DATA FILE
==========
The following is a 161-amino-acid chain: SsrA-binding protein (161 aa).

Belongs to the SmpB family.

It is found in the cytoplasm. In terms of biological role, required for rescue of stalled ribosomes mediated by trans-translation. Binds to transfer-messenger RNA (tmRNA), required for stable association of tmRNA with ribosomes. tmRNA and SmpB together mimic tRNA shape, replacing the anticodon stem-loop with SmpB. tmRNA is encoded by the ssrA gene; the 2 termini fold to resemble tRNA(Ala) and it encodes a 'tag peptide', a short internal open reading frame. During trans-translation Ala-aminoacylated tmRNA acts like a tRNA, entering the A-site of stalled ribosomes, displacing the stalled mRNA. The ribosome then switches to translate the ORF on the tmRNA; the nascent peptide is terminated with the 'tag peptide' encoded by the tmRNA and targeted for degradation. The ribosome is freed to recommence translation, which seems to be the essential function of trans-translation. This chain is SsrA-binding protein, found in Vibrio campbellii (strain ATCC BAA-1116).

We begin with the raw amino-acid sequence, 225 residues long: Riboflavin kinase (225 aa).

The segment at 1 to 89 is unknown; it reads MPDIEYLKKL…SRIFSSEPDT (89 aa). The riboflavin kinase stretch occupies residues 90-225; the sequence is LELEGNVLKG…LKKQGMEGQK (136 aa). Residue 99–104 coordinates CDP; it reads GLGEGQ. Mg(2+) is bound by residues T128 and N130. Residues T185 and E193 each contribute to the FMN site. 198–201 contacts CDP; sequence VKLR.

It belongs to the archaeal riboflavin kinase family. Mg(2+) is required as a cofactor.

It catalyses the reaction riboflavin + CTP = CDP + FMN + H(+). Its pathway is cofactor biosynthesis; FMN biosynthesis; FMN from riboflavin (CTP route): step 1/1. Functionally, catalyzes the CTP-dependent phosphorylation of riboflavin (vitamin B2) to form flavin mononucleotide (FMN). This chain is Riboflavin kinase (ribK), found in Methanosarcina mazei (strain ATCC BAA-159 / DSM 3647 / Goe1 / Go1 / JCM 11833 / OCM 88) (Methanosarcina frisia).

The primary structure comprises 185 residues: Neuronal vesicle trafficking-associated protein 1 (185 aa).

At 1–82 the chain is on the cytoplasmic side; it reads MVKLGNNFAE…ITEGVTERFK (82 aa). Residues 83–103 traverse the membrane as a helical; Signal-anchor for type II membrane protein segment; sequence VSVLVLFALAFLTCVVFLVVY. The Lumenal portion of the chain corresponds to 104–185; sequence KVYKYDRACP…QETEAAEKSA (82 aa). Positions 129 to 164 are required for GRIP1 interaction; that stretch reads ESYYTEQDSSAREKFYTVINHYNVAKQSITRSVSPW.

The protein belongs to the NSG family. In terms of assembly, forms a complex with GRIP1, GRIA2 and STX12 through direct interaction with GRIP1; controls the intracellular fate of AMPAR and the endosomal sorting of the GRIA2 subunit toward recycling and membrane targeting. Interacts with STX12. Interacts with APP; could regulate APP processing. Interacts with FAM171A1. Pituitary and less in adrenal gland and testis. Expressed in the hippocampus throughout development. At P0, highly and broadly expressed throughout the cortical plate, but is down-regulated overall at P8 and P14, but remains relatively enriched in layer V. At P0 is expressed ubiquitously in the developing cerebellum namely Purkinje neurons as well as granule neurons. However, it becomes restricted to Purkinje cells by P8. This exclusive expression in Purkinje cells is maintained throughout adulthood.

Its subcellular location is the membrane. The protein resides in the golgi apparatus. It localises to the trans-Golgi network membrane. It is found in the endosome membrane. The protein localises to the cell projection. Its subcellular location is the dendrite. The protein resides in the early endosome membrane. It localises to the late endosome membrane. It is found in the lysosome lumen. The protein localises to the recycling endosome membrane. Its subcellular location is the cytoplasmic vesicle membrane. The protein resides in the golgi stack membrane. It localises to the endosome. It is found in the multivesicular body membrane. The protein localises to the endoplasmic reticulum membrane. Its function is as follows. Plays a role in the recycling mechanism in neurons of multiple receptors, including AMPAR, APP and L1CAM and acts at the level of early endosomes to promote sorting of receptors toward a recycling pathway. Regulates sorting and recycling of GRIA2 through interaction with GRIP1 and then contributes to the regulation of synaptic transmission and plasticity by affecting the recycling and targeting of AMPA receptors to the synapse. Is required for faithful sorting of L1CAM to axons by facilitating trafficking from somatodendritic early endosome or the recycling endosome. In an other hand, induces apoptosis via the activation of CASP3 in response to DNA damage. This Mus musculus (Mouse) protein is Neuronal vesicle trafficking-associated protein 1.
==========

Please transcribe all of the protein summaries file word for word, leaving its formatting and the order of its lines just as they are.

The following is a 161-amino-acid chain: SsrA-binding protein (161 aa).

Belongs to the SmpB family.

It is found in the cytoplasm. In terms of biological role, required for rescue of stalled ribosomes mediated by trans-translation. Binds to transfer-messenger RNA (tmRNA), required for stable association of tmRNA with ribosomes. tmRNA and SmpB together mimic tRNA shape, replacing the anticodon stem-loop with SmpB. tmRNA is encoded by the ssrA gene; the 2 termini fold to resemble tRNA(Ala) and it encodes a 'tag peptide', a short internal open reading frame. During trans-translation Ala-aminoacylated tmRNA acts like a tRNA, entering the A-site of stalled ribosomes, displacing the stalled mRNA. The ribosome then switches to translate the ORF on the tmRNA; the nascent peptide is terminated with the 'tag peptide' encoded by the tmRNA and targeted for degradation. The ribosome is freed to recommence translation, which seems to be the essential function of trans-translation. This chain is SsrA-binding protein, found in Vibrio campbellii (strain ATCC BAA-1116).

We begin with the raw amino-acid sequence, 225 residues long: Riboflavin kinase (225 aa).

The segment at 1 to 89 is unknown; it reads MPDIEYLKKL…SRIFSSEPDT (89 aa). The riboflavin kinase stretch occupies residues 90-225; the sequence is LELEGNVLKG…LKKQGMEGQK (136 aa). Residue 99–104 coordinates CDP; it reads GLGEGQ. Mg(2+) is bound by residues T128 and N130. Residues T185 and E193 each contribute to the FMN site. 198–201 contacts CDP; sequence VKLR.

It belongs to the archaeal riboflavin kinase family. Mg(2+) is required as a cofactor.

It catalyses the reaction riboflavin + CTP = CDP + FMN + H(+). Its pathway is cofactor biosynthesis; FMN biosynthesis; FMN from riboflavin (CTP route): step 1/1. Functionally, catalyzes the CTP-dependent phosphorylation of riboflavin (vitamin B2) to form flavin mononucleotide (FMN). This chain is Riboflavin kinase (ribK), found in Methanosarcina mazei (strain ATCC BAA-159 / DSM 3647 / Goe1 / Go1 / JCM 11833 / OCM 88) (Methanosarcina frisia).

The primary structure comprises 185 residues: Neuronal vesicle trafficking-associated protein 1 (185 aa).

At 1–82 the chain is on the cytoplasmic side; it reads MVKLGNNFAE…ITEGVTERFK (82 aa). Residues 83–103 traverse the membrane as a helical; Signal-anchor for type II membrane protein segment; sequence VSVLVLFALAFLTCVVFLVVY. The Lumenal portion of the chain corresponds to 104–185; sequence KVYKYDRACP…QETEAAEKSA (82 aa). Positions 129 to 164 are required for GRIP1 interaction; that stretch reads ESYYTEQDSSAREKFYTVINHYNVAKQSITRSVSPW.

The protein belongs to the NSG family. In terms of assembly, forms a complex with GRIP1, GRIA2 and STX12 through direct interaction with GRIP1; controls the intracellular fate of AMPAR and the endosomal sorting of the GRIA2 subunit toward recycling and membrane targeting. Interacts with STX12. Interacts with APP; could regulate APP processing. Interacts with FAM171A1. Pituitary and less in adrenal gland and testis. Expressed in the hippocampus throughout development. At P0, highly and broadly expressed throughout the cortical plate, but is down-regulated overall at P8 and P14, but remains relatively enriched in layer V. At P0 is expressed ubiquitously in the developing cerebellum namely Purkinje neurons as well as granule neurons. However, it becomes restricted to Purkinje cells by P8. This exclusive expression in Purkinje cells is maintained throughout adulthood.

Its subcellular location is the membrane. The protein resides in the golgi apparatus. It localises to the trans-Golgi network membrane. It is found in the endosome membrane. The protein localises to the cell projection. Its subcellular location is the dendrite. The protein resides in the early endosome membrane. It localises to the late endosome membrane. It is found in the lysosome lumen. The protein localises to the recycling endosome membrane. Its subcellular location is the cytoplasmic vesicle membrane. The protein resides in the golgi stack membrane. It localises to the endosome. It is found in the multivesicular body membrane. The protein localises to the endoplasmic reticulum membrane. Its function is as follows. Plays a role in the recycling mechanism in neurons of multiple receptors, including AMPAR, APP and L1CAM and acts at the level of early endosomes to promote sorting of receptors toward a recycling pathway. Regulates sorting and recycling of GRIA2 through interaction with GRIP1 and then contributes to the regulation of synaptic transmission and plasticity by affecting the recycling and targeting of AMPA receptors to the synapse. Is required for faithful sorting of L1CAM to axons by facilitating trafficking from somatodendritic early endosome or the recycling endosome. In an other hand, induces apoptosis via the activation of CASP3 in response to DNA damage. This Mus musculus (Mouse) protein is Neuronal vesicle trafficking-associated protein 1.